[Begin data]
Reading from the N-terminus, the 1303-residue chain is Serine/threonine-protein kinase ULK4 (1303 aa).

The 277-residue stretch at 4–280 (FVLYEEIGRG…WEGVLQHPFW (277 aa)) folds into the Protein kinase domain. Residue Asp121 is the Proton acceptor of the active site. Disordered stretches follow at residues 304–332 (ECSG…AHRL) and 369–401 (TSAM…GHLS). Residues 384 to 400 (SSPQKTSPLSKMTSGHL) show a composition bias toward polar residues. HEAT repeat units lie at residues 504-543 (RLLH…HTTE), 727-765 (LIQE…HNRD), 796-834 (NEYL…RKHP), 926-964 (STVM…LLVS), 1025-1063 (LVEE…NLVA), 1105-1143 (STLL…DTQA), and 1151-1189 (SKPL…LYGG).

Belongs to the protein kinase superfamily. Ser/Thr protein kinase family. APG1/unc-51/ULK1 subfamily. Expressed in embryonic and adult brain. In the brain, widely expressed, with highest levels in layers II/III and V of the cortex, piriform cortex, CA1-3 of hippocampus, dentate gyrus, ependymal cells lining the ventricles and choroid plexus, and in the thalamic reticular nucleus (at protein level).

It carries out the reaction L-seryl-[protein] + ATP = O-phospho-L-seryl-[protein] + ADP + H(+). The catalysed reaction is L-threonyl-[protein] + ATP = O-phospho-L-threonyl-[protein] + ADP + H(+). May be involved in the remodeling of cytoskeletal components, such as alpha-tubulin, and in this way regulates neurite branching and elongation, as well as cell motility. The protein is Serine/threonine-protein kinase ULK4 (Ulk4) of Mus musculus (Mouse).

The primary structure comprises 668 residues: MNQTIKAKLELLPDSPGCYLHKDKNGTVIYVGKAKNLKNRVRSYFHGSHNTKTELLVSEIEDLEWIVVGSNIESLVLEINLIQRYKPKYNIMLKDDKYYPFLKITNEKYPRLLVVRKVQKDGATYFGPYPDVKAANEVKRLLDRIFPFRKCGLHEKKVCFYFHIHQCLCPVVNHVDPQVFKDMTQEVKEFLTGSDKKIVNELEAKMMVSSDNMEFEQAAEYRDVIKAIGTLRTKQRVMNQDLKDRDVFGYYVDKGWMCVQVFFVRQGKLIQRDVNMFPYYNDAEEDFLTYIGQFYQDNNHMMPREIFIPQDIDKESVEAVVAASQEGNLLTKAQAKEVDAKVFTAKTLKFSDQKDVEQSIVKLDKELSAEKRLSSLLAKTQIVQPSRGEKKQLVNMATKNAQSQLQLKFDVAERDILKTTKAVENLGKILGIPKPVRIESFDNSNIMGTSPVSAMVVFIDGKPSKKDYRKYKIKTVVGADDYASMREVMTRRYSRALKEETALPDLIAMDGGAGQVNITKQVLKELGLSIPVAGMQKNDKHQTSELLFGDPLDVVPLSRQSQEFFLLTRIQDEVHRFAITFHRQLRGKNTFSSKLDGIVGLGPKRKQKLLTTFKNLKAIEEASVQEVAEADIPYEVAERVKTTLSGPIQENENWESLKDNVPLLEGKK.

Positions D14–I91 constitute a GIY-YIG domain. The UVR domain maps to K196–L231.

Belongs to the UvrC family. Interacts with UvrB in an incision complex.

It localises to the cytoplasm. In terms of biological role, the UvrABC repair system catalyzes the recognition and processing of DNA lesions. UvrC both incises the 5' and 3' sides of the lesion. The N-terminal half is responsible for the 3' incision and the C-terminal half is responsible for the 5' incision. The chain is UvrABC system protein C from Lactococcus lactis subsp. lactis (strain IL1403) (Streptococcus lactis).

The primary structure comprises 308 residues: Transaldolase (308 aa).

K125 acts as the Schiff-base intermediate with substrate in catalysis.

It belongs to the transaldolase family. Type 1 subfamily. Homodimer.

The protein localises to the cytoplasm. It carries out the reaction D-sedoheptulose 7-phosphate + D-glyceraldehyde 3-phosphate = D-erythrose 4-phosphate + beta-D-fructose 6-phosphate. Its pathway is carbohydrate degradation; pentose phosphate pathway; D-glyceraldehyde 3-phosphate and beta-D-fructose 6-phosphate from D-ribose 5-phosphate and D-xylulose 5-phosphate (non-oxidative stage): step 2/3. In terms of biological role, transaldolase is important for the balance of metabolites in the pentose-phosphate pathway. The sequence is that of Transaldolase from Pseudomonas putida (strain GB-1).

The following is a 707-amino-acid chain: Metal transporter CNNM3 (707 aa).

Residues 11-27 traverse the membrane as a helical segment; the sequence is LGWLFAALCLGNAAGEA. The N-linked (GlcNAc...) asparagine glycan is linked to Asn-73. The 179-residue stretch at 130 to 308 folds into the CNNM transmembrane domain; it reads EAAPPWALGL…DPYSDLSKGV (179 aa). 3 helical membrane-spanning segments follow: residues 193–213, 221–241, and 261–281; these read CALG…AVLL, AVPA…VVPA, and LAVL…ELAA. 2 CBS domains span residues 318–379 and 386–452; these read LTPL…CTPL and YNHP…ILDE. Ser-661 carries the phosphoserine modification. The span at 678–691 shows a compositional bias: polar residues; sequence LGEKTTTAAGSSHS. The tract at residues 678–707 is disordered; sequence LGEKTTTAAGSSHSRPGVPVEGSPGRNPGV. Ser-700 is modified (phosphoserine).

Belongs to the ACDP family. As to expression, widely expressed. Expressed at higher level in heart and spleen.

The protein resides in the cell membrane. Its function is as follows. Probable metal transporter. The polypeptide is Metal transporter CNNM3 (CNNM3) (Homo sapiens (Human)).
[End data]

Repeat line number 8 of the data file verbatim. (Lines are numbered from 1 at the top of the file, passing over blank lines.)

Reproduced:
It localises to the cytoplasm. In terms of biological role, the UvrABC repair system catalyzes the recognition and processing of DNA lesions. UvrC both incises the 5' and 3' sides of the lesion. The N-terminal half is responsible for the 3' incision and the C-terminal half is responsible for the 5' incision. The chain is UvrABC system protein C from Lactococcus lactis subsp. lactis (strain IL1403) (Streptococcus lactis).